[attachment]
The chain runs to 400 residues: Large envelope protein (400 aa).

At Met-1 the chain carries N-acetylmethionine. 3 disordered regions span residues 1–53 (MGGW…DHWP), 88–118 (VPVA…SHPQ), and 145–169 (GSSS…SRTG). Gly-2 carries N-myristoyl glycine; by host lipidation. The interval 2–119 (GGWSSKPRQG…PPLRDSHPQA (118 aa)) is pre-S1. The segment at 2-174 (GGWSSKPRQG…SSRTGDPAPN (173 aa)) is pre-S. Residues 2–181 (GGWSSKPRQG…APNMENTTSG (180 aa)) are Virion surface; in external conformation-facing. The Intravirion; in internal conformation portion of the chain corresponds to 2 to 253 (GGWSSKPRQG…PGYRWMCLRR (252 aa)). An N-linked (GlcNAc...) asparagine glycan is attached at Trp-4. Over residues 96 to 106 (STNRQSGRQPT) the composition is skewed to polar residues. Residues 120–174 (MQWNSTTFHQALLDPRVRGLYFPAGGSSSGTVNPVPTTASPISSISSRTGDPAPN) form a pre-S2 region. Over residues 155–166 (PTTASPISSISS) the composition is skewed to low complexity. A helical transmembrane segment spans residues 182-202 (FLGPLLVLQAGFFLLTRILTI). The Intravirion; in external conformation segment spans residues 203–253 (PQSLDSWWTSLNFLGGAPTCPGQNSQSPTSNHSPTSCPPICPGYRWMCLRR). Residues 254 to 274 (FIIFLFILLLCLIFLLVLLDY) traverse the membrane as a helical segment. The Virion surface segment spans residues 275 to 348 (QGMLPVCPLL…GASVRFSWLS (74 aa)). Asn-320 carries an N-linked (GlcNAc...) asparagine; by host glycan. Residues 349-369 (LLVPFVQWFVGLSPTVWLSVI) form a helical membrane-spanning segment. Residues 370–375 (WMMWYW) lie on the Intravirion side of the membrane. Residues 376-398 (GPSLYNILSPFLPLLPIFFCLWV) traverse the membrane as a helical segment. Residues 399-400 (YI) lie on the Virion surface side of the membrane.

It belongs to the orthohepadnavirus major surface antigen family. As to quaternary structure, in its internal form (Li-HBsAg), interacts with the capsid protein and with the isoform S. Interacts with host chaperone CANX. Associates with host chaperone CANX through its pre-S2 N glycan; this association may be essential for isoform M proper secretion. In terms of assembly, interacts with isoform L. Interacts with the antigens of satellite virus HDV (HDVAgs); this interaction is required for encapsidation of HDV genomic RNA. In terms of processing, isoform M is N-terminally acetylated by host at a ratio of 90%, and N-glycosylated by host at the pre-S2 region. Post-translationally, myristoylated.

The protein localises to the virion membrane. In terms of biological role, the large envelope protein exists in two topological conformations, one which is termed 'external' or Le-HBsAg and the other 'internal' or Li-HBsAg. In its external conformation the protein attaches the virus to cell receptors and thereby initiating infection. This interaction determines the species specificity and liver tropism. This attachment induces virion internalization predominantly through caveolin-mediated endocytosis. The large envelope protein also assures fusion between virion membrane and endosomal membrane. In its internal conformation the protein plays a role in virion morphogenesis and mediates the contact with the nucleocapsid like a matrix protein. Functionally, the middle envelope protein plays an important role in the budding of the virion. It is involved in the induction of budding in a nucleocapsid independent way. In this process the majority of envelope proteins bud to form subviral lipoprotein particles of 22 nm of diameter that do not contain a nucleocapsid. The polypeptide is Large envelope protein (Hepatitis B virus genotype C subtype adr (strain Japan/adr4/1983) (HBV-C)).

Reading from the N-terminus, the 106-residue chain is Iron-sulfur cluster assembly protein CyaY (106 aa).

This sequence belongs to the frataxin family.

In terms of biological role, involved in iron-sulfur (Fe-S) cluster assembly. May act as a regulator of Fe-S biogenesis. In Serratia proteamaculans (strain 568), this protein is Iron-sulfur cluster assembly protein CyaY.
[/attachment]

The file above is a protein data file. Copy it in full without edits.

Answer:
The chain runs to 400 residues: Large envelope protein (400 aa).

At Met-1 the chain carries N-acetylmethionine. 3 disordered regions span residues 1–53 (MGGW…DHWP), 88–118 (VPVA…SHPQ), and 145–169 (GSSS…SRTG). Gly-2 carries N-myristoyl glycine; by host lipidation. The interval 2–119 (GGWSSKPRQG…PPLRDSHPQA (118 aa)) is pre-S1. The segment at 2-174 (GGWSSKPRQG…SSRTGDPAPN (173 aa)) is pre-S. Residues 2–181 (GGWSSKPRQG…APNMENTTSG (180 aa)) are Virion surface; in external conformation-facing. The Intravirion; in internal conformation portion of the chain corresponds to 2 to 253 (GGWSSKPRQG…PGYRWMCLRR (252 aa)). An N-linked (GlcNAc...) asparagine glycan is attached at Trp-4. Over residues 96 to 106 (STNRQSGRQPT) the composition is skewed to polar residues. Residues 120–174 (MQWNSTTFHQALLDPRVRGLYFPAGGSSSGTVNPVPTTASPISSISSRTGDPAPN) form a pre-S2 region. Over residues 155–166 (PTTASPISSISS) the composition is skewed to low complexity. A helical transmembrane segment spans residues 182-202 (FLGPLLVLQAGFFLLTRILTI). The Intravirion; in external conformation segment spans residues 203–253 (PQSLDSWWTSLNFLGGAPTCPGQNSQSPTSNHSPTSCPPICPGYRWMCLRR). Residues 254 to 274 (FIIFLFILLLCLIFLLVLLDY) traverse the membrane as a helical segment. The Virion surface segment spans residues 275 to 348 (QGMLPVCPLL…GASVRFSWLS (74 aa)). Asn-320 carries an N-linked (GlcNAc...) asparagine; by host glycan. Residues 349-369 (LLVPFVQWFVGLSPTVWLSVI) form a helical membrane-spanning segment. Residues 370–375 (WMMWYW) lie on the Intravirion side of the membrane. Residues 376-398 (GPSLYNILSPFLPLLPIFFCLWV) traverse the membrane as a helical segment. Residues 399-400 (YI) lie on the Virion surface side of the membrane.

It belongs to the orthohepadnavirus major surface antigen family. As to quaternary structure, in its internal form (Li-HBsAg), interacts with the capsid protein and with the isoform S. Interacts with host chaperone CANX. Associates with host chaperone CANX through its pre-S2 N glycan; this association may be essential for isoform M proper secretion. In terms of assembly, interacts with isoform L. Interacts with the antigens of satellite virus HDV (HDVAgs); this interaction is required for encapsidation of HDV genomic RNA. In terms of processing, isoform M is N-terminally acetylated by host at a ratio of 90%, and N-glycosylated by host at the pre-S2 region. Post-translationally, myristoylated.

The protein localises to the virion membrane. In terms of biological role, the large envelope protein exists in two topological conformations, one which is termed 'external' or Le-HBsAg and the other 'internal' or Li-HBsAg. In its external conformation the protein attaches the virus to cell receptors and thereby initiating infection. This interaction determines the species specificity and liver tropism. This attachment induces virion internalization predominantly through caveolin-mediated endocytosis. The large envelope protein also assures fusion between virion membrane and endosomal membrane. In its internal conformation the protein plays a role in virion morphogenesis and mediates the contact with the nucleocapsid like a matrix protein. Functionally, the middle envelope protein plays an important role in the budding of the virion. It is involved in the induction of budding in a nucleocapsid independent way. In this process the majority of envelope proteins bud to form subviral lipoprotein particles of 22 nm of diameter that do not contain a nucleocapsid. The polypeptide is Large envelope protein (Hepatitis B virus genotype C subtype adr (strain Japan/adr4/1983) (HBV-C)).

Reading from the N-terminus, the 106-residue chain is Iron-sulfur cluster assembly protein CyaY (106 aa).

This sequence belongs to the frataxin family.

In terms of biological role, involved in iron-sulfur (Fe-S) cluster assembly. May act as a regulator of Fe-S biogenesis. In Serratia proteamaculans (strain 568), this protein is Iron-sulfur cluster assembly protein CyaY.